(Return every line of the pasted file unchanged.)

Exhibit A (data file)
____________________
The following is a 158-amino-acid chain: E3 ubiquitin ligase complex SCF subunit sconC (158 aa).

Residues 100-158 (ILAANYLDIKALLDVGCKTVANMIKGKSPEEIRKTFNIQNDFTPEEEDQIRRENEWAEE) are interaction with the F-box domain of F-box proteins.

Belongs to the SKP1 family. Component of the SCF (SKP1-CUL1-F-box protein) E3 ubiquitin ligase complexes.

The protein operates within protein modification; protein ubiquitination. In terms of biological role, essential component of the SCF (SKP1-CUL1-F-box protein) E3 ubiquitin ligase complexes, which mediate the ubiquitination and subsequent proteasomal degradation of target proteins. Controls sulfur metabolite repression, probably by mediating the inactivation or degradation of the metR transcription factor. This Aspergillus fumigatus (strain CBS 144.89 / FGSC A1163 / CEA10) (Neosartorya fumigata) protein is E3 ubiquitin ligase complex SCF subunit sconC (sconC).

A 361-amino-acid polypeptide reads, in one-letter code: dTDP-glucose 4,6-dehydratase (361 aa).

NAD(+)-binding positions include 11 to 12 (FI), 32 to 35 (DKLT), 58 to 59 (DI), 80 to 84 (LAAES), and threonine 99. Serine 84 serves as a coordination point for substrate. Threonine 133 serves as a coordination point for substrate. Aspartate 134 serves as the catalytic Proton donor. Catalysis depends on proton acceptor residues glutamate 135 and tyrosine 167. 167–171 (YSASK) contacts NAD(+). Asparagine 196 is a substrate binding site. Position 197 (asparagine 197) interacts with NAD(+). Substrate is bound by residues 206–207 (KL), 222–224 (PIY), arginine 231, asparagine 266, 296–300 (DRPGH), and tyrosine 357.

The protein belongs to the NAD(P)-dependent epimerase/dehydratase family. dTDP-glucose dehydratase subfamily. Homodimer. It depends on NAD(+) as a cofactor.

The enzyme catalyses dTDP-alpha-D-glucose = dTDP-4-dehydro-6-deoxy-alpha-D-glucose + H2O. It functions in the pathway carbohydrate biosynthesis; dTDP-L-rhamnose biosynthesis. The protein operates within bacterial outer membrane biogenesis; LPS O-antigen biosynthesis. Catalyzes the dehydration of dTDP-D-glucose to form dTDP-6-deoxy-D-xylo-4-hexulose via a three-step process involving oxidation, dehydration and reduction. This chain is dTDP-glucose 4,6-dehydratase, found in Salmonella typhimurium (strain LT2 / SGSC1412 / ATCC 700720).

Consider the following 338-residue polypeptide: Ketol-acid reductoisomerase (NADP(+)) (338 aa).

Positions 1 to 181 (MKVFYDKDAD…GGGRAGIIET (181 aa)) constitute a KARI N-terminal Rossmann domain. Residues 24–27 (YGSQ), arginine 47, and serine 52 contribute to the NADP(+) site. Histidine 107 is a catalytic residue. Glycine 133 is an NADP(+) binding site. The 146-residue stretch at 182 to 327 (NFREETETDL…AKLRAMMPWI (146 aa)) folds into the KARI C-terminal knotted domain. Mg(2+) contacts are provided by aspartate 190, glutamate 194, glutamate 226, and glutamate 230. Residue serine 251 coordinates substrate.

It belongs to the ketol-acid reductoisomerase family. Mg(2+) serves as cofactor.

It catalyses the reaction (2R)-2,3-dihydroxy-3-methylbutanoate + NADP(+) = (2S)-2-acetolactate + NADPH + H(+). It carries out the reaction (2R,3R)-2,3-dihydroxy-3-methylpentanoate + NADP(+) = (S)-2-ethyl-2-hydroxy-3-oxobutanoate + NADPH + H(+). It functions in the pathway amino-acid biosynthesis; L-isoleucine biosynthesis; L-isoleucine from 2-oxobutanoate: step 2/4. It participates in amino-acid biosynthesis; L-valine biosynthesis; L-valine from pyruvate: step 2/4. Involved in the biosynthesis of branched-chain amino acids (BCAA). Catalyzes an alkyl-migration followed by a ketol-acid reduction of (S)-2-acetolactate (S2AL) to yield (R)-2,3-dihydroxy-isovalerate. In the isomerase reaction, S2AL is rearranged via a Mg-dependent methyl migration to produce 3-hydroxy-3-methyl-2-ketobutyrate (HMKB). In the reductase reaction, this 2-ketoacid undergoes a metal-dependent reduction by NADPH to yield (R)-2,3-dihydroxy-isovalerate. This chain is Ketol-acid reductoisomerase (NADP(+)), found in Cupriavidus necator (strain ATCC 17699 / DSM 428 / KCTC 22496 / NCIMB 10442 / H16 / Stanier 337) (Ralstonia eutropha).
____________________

The following is a 158-amino-acid chain: E3 ubiquitin ligase complex SCF subunit sconC (158 aa).

Residues 100-158 (ILAANYLDIKALLDVGCKTVANMIKGKSPEEIRKTFNIQNDFTPEEEDQIRRENEWAEE) are interaction with the F-box domain of F-box proteins.

Belongs to the SKP1 family. Component of the SCF (SKP1-CUL1-F-box protein) E3 ubiquitin ligase complexes.

The protein operates within protein modification; protein ubiquitination. In terms of biological role, essential component of the SCF (SKP1-CUL1-F-box protein) E3 ubiquitin ligase complexes, which mediate the ubiquitination and subsequent proteasomal degradation of target proteins. Controls sulfur metabolite repression, probably by mediating the inactivation or degradation of the metR transcription factor. This Aspergillus fumigatus (strain CBS 144.89 / FGSC A1163 / CEA10) (Neosartorya fumigata) protein is E3 ubiquitin ligase complex SCF subunit sconC (sconC).

A 361-amino-acid polypeptide reads, in one-letter code: dTDP-glucose 4,6-dehydratase (361 aa).

NAD(+)-binding positions include 11 to 12 (FI), 32 to 35 (DKLT), 58 to 59 (DI), 80 to 84 (LAAES), and threonine 99. Serine 84 serves as a coordination point for substrate. Threonine 133 serves as a coordination point for substrate. Aspartate 134 serves as the catalytic Proton donor. Catalysis depends on proton acceptor residues glutamate 135 and tyrosine 167. 167–171 (YSASK) contacts NAD(+). Asparagine 196 is a substrate binding site. Position 197 (asparagine 197) interacts with NAD(+). Substrate is bound by residues 206–207 (KL), 222–224 (PIY), arginine 231, asparagine 266, 296–300 (DRPGH), and tyrosine 357.

The protein belongs to the NAD(P)-dependent epimerase/dehydratase family. dTDP-glucose dehydratase subfamily. Homodimer. It depends on NAD(+) as a cofactor.

The enzyme catalyses dTDP-alpha-D-glucose = dTDP-4-dehydro-6-deoxy-alpha-D-glucose + H2O. It functions in the pathway carbohydrate biosynthesis; dTDP-L-rhamnose biosynthesis. The protein operates within bacterial outer membrane biogenesis; LPS O-antigen biosynthesis. Catalyzes the dehydration of dTDP-D-glucose to form dTDP-6-deoxy-D-xylo-4-hexulose via a three-step process involving oxidation, dehydration and reduction. This chain is dTDP-glucose 4,6-dehydratase, found in Salmonella typhimurium (strain LT2 / SGSC1412 / ATCC 700720).

Consider the following 338-residue polypeptide: Ketol-acid reductoisomerase (NADP(+)) (338 aa).

Positions 1 to 181 (MKVFYDKDAD…GGGRAGIIET (181 aa)) constitute a KARI N-terminal Rossmann domain. Residues 24–27 (YGSQ), arginine 47, and serine 52 contribute to the NADP(+) site. Histidine 107 is a catalytic residue. Glycine 133 is an NADP(+) binding site. The 146-residue stretch at 182 to 327 (NFREETETDL…AKLRAMMPWI (146 aa)) folds into the KARI C-terminal knotted domain. Mg(2+) contacts are provided by aspartate 190, glutamate 194, glutamate 226, and glutamate 230. Residue serine 251 coordinates substrate.

It belongs to the ketol-acid reductoisomerase family. Mg(2+) serves as cofactor.

It catalyses the reaction (2R)-2,3-dihydroxy-3-methylbutanoate + NADP(+) = (2S)-2-acetolactate + NADPH + H(+). It carries out the reaction (2R,3R)-2,3-dihydroxy-3-methylpentanoate + NADP(+) = (S)-2-ethyl-2-hydroxy-3-oxobutanoate + NADPH + H(+). It functions in the pathway amino-acid biosynthesis; L-isoleucine biosynthesis; L-isoleucine from 2-oxobutanoate: step 2/4. It participates in amino-acid biosynthesis; L-valine biosynthesis; L-valine from pyruvate: step 2/4. Involved in the biosynthesis of branched-chain amino acids (BCAA). Catalyzes an alkyl-migration followed by a ketol-acid reduction of (S)-2-acetolactate (S2AL) to yield (R)-2,3-dihydroxy-isovalerate. In the isomerase reaction, S2AL is rearranged via a Mg-dependent methyl migration to produce 3-hydroxy-3-methyl-2-ketobutyrate (HMKB). In the reductase reaction, this 2-ketoacid undergoes a metal-dependent reduction by NADPH to yield (R)-2,3-dihydroxy-isovalerate. This chain is Ketol-acid reductoisomerase (NADP(+)), found in Cupriavidus necator (strain ATCC 17699 / DSM 428 / KCTC 22496 / NCIMB 10442 / H16 / Stanier 337) (Ralstonia eutropha).